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Obesity-Related Health Conditions

Obesity-related health conditions can significantly reduce your life expectancy.
A partial list of some of the most common conditions is below. Your doctor can provide you with more information about these and other conditions.Obesity graphic

Type 2 Diabetes

Obese individuals develop a resistance to insulin, which regulates blood sugar levels. Over time, the resulting high blood sugar can cause serious damage to
the body and result in permanent damage to nearly every organ system in the body.  It has been shown that just losing weight can have a significant positive effect on Type II diabetes.

High Blood Pressure/Heart Disease

Excess body weight strains the ability of the heart to function properly. The resulting high blood pressure, also known as hypertension, can result in strokes and also inflict significant heart and kidney damage.

Osteoarthritis of Weight-bearing Joints

The additional weight placed on joints, particularly knees and hips, results in rapid wear and tear along with pain caused by inflammation. Similarly, bones and muscles of the back are constantly strained, resulting in disk problems, pain and decreased mobility.

Sleep Apnea/Respiratory Problems

Fat deposits in the tongue and neck can cause intermittent obstruction of the air passage. Because the obstruction is increased when sleeping on your back, you may find yourself waking frequently to reposition yourself. The resulting loss of sleep often results in daytime drowsiness and headaches.

Gastroesophageal Reflux/Heartburn

There is a well-known correlation between obesity and gastroesophageal reflux. The pressure applied to the abdominal wall from obesity places pressure on the stomach and causes the normal acid contents of the stomach to reflux upward into the esophagus, which is normally free of any acid. When acid escapes into the esophagus through a weak or overloaded valve at the top of the stomach, the result is called gastroesophageal reflux. Heartburn and acid indigestion are common symptoms. Approximately 10-15 of patients with even mildly sporadic heartburn develop Barrett’s esophagus, a pre-malignant change in the lining membrane of the esophagus, which can lead to esophageal cancer. For more information on heartburn, its causes and possible cures, visit www.heartburnhelp.com.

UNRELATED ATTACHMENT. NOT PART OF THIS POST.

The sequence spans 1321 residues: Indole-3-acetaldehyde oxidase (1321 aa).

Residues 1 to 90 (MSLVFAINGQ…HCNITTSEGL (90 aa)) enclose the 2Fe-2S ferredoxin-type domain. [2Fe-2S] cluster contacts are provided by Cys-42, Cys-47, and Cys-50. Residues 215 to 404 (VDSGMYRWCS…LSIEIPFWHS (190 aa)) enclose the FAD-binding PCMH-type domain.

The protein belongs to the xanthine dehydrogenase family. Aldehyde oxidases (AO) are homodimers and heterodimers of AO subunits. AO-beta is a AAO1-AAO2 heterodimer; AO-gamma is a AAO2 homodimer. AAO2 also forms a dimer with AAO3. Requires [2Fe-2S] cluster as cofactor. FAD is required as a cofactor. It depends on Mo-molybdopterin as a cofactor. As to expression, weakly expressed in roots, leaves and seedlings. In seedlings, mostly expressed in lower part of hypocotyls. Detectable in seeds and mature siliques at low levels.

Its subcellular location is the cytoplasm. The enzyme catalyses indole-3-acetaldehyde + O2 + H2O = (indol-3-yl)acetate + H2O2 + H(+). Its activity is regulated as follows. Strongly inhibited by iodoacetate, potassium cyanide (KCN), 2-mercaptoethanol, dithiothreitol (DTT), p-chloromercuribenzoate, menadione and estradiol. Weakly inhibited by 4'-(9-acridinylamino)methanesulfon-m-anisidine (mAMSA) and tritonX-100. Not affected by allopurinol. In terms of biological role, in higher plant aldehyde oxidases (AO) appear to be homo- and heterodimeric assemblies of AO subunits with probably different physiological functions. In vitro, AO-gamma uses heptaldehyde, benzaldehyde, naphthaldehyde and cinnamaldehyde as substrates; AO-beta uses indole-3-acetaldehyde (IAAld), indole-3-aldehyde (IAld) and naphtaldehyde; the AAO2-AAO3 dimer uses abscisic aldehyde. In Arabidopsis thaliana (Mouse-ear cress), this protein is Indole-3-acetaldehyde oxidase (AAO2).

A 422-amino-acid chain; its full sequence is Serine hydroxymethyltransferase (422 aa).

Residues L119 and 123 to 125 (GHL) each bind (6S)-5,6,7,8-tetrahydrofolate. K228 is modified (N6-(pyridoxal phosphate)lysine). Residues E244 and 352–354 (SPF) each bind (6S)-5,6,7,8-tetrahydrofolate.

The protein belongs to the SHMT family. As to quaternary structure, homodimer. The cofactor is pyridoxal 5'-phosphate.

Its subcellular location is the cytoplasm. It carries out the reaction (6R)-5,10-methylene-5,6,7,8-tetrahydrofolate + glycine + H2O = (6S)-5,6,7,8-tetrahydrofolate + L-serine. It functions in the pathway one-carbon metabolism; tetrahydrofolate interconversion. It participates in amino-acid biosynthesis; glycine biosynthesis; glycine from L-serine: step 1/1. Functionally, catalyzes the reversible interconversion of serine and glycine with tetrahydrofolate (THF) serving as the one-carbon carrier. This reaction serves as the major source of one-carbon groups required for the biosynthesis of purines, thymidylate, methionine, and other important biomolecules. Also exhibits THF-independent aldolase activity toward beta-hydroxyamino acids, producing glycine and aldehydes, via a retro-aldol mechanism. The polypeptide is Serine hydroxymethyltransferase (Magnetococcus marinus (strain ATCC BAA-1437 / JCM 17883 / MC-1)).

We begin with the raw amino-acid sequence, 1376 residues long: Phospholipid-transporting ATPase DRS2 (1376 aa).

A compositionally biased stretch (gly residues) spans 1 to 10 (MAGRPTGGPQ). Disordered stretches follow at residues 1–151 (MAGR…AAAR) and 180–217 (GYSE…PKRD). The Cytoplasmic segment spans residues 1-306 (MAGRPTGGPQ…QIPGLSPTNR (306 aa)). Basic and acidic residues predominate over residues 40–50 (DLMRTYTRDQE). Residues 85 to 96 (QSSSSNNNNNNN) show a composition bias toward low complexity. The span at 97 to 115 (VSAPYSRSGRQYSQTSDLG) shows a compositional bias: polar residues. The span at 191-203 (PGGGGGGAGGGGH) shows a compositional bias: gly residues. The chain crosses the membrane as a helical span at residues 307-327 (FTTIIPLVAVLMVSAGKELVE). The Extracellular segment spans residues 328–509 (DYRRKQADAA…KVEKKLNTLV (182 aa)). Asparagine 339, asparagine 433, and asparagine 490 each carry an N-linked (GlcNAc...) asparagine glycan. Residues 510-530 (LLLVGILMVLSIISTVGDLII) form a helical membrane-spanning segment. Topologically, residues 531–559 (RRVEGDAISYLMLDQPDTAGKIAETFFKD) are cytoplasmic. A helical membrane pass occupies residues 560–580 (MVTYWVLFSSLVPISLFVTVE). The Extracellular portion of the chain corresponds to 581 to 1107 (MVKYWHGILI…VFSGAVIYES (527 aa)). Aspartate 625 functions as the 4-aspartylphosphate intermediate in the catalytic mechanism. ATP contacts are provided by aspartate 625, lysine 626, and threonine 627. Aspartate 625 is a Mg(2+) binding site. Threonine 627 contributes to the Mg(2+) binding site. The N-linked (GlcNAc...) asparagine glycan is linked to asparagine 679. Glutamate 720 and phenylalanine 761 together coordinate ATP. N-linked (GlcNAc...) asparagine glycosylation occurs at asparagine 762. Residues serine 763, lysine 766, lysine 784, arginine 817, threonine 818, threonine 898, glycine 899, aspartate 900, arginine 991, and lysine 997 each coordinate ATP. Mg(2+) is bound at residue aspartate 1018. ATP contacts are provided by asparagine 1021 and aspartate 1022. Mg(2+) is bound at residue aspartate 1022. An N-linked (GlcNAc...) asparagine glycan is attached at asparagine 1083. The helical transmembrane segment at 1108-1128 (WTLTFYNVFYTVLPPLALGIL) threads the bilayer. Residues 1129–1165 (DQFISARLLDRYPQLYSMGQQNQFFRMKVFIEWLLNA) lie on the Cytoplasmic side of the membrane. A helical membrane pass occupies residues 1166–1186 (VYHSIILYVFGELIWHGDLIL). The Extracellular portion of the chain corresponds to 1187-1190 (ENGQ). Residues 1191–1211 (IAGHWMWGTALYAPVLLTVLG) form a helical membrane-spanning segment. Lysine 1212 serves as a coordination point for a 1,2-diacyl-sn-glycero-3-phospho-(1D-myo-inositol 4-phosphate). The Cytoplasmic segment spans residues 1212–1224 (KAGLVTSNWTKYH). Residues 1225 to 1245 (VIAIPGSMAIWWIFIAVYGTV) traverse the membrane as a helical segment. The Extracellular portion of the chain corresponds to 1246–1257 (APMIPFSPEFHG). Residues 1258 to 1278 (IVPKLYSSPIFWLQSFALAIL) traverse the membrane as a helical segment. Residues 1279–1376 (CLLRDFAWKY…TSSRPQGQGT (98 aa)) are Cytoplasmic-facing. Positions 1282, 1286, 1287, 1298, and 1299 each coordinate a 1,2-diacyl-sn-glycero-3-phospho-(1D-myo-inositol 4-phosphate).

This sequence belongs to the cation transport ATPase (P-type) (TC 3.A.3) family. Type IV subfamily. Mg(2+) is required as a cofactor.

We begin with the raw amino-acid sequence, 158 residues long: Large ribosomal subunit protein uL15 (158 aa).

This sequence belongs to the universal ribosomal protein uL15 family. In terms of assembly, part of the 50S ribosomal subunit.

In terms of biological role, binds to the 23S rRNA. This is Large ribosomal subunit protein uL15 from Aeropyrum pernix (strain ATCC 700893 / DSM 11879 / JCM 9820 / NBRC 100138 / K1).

Depression

Obese individuals often become depressed. They face constant challenges to their emotions, including repeated failure with dieting; disapproval from family and friends; and sneers and negative remarks from strangers. They often experience discrimination at work, cannot fit comfortably in theater seats or ride in a bus or plane.

Infertility

Obesity can result in the inability or diminished ability to produce offspring.

Urinary stress incontinence

A large, heavy abdomen and relaxation of the pelvic muscles, especially associated with the effects of childbirth, may weaken the urinary bladder valve, leading to leakage of urine with coughing, sneezing, or laughing.

Menstrual irregularities

Morbidly obese individuals often experience interruption of the menstrual cycle, abnormal menstrual flow and increased pain associated with the menstrual cycle.

*Ogden CL, et.al, Prevalence of Obesity in the United states, 2009-2010, NCHS Data Brief 2012; Jan:1-8